BLM to gather wild horses, burros, from Twin Peaks Herd Management Area
SUSANVILLE, Calif. – The Bureau of Land Management on Saturday, July 23, will begin gathering excess wild horses and burros from public lands to maintain herd and habitat viability in the Twin Peaks Herd Management Area, along the California-Nevada border in Lassen County, Calif. and Washoe County, Nev.
The BLM plans to capture approximately 2,000 wild horses and remove approximately1,800 from the range. The plan calls for capturing and removing 339 wild burros. The BLM plans to treat 110 mares with a fertility control vaccine and release them back onto the range.
“Our goal is to establish and maintain healthy wild horses on healthy lands in balance with other authorized range users,” said Emily Ryan, manager of the BLM Eagle Lake Field Office in Susanville. “The wild horse and burro populations in the herd management area have grown well beyond the population range established in our land use plan. The Wild Free-Roaming Horses and Burros Act requires that the BLM remove from the range animals in excess of appropriate management levels and as habitat conditions dictate.”
The BLM will establish public viewing areas at all capture sites and allow public observation daily. Those who wish to view operations should reserve a spot by calling an information line at 530-252-5332. The information line will be updated every evening with information for the meeting location and time for the following morning. Some viewing sites may accommodate limited numbers.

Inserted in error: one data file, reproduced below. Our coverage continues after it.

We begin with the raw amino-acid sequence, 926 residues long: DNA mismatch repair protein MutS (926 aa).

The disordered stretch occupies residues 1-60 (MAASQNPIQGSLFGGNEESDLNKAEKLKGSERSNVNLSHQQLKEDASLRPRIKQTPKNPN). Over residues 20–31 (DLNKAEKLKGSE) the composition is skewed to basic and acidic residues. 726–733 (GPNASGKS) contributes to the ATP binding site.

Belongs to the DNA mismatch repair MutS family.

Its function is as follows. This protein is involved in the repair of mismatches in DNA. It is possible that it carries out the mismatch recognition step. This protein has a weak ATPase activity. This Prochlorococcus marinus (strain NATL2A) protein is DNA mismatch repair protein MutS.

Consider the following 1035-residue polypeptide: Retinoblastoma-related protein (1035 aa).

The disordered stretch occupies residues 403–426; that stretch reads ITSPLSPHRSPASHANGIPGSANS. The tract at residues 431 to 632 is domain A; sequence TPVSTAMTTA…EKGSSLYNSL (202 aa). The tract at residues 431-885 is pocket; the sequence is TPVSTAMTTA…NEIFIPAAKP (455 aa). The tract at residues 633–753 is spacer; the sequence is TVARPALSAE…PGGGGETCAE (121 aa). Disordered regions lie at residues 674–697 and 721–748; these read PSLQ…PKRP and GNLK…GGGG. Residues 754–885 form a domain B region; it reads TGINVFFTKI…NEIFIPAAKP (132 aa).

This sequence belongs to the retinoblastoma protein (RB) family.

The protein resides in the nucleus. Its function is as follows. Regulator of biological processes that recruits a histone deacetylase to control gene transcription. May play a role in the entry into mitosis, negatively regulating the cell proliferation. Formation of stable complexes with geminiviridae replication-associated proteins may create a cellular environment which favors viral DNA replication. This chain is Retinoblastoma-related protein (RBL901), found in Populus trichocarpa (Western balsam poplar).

Those wishing to observe the public viewing must provide their own transportation. The BLM highly recommends viewers arrive in a high clearance four-wheel-drive vehicle with sound tires, a good spare tire, and tire changing equipment. Visitors should be prepared for a full day in hot conditions, bringing plenty of water and food. The BLM recommends a folding chair, sunscreen, a wide-brimmed hat and sunglasses. Brightly colored clothing and shade structures are not permitted. There is no shade or restroom facilities at the viewing sites. Most sites will have no cell service.
An environmental assessment (EA) analyzing impacts of the population management actions was released for public review and comment earlier this year. Comments were addressed and incorporated into the final plan where appropriate. The EA is available at https://eplanning.blm.gov/public_projects/nepa/122967/20007646/250008780/Final_Environmental_Assessment_508.pdf.
The BLM will conduct gather operations using the drive trap method. Captured horses will be transferred to the Litchfield Wild Horse and Burro Corrals near Susanville, CA; the Palomino Valley National Wild Horse and Burro Center near Reno, NV; and BLM Corrals near Bruneau, Idaho.
The Twin Peaks HMA covers nearly 800,000 acres, mostly public lands managed by the BLM. An aerial census and statistical verification conducted this spring shows there are approximately 3,300 wild horses and 400 wild burros in the HMA. The appropriate management level – the number of wild horses and burros the land can sustain in balance with other users – is a range of 448 to 758 wild horses and 72 to 116 wild burros.
Wild horses and burros are protected on BLM-managed lands by the Wild Free-Roaming Horses and Burros Act, a federal law. The law requires the BLM to determine population levels that allow wild herds to thrive in balance with other range users including wildlife and livestock and to remove animals in excess of that population.
Horses and burros removed from the range are made available for private care through adoption or sale. Horses not adopted or purchased by members of the public are placed in leased Midwest pastures where they retain their protected status.
The BLM manages more than 245 million acres of public land located primarily in 12 western states, including Alaska, on behalf of the American people. The BLM also administers 700 million acres of sub-surface mineral estate throughout the nation. Our mission is to sustain the health, diversity, and productivity of America’s public lands for the use and enjoyment of present and future generations.